by: Louisa May Alcott (1832-1888)

      HEERFUL voices by the sea-side
      Echoed through the summer air,
      Happy children, fresh and rosy,
      Sang and sported freely there,
      Often turning friendly glances,
      Where, neglectful of them all,
      On his bed among the gray rocks,
      Mused the pale child, little Paul.
      For he never joined their pastimes,
      Never danced upon the sand,
      Only smiled upon them kindly,
      Only waved his wasted hand.
      Many a treasured gift they bore him,
      Best beloved among them all.
      Many a childish heart grieved sadly,
      Thinking of poor little Paul.
      But while Florence was beside him,
      While her face above him bent,
      While her dear voice sounded near him,
      He was happy and content;
      Watching ever the great billows,
      Listening to their ceaseless fall,
      For they brought a pleasant music
      To the ear of little Paul.
      "Sister Floy," the pale child whispered,
      "What is that the blue waves say?
      What strange message are they bringing
      From that shore so far away?
      Who is dwelling in that country
      Whence a low voice seems to call
      Softly, through the dash of waters,
      'Come away, my little Paul'?"
      But sad Florence could not answer,
      Though her dim eyes tenderly
      Watched the wistful face, that ever
      Gazed across the restless sea,
      While the sunshine like a blessing
      On his bright hair seemed to fall,
      And the winds grew more caressing,
      As they kissed frail little Paul.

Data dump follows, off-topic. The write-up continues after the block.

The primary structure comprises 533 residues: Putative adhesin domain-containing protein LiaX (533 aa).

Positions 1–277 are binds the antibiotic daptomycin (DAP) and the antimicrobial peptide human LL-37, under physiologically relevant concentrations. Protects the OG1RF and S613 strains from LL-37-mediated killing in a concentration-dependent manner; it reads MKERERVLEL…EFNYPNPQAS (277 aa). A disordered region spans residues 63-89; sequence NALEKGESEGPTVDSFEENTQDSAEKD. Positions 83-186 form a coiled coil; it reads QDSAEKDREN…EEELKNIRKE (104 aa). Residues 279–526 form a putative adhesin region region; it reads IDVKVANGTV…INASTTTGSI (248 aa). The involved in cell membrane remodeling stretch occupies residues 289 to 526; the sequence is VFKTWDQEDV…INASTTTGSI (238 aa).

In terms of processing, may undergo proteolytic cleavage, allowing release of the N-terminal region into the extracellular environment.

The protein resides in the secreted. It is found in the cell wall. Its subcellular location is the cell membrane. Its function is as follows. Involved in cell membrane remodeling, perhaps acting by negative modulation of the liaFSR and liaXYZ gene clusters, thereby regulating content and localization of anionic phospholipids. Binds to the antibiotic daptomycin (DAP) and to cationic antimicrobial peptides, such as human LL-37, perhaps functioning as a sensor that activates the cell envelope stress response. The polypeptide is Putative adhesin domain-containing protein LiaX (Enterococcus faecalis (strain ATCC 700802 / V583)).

Ere long, paler and more wasted,
      On another bed he lay,
      Where the city's din and discord
      Echoed round him day by day;
      While the voice that to his spirit
      By the sea-side seemed to call,
      Sounded with its tender music
      Very near to little Paul.
      As the deep tones of the ocean
      Linger in the frailest shell,
      So the lonely sea-side musings
      In his memory seemed to dwell.
      And he talked of golden waters
      Rippling on his chamber wall,
      While their melody in fancy
      Cheered the heart of little Paul.
      Clinging fast to faithful Florence,
      Murmuring faintly night and day,
      Of the swift and darksome river
      Bearing him so far away,
      Toward a shore whose blessed sunshine
      Seemed most radiantly to fall
      On a beautiful mild spirit,
      Waiting there for little Paul.
      So the tide of life ebbed slowly,
      Till the last wave died away,
      And nothing but the fragile wreck
      On the sister's bosom lay.
      And from out death's solemn waters,
      Lifted high above them all,
      In her arms the spirit mother
      Bore the soul of little Paul.

"Little Paul" is reprinted from the Saturday Evening Gazette, April 19, 1856.




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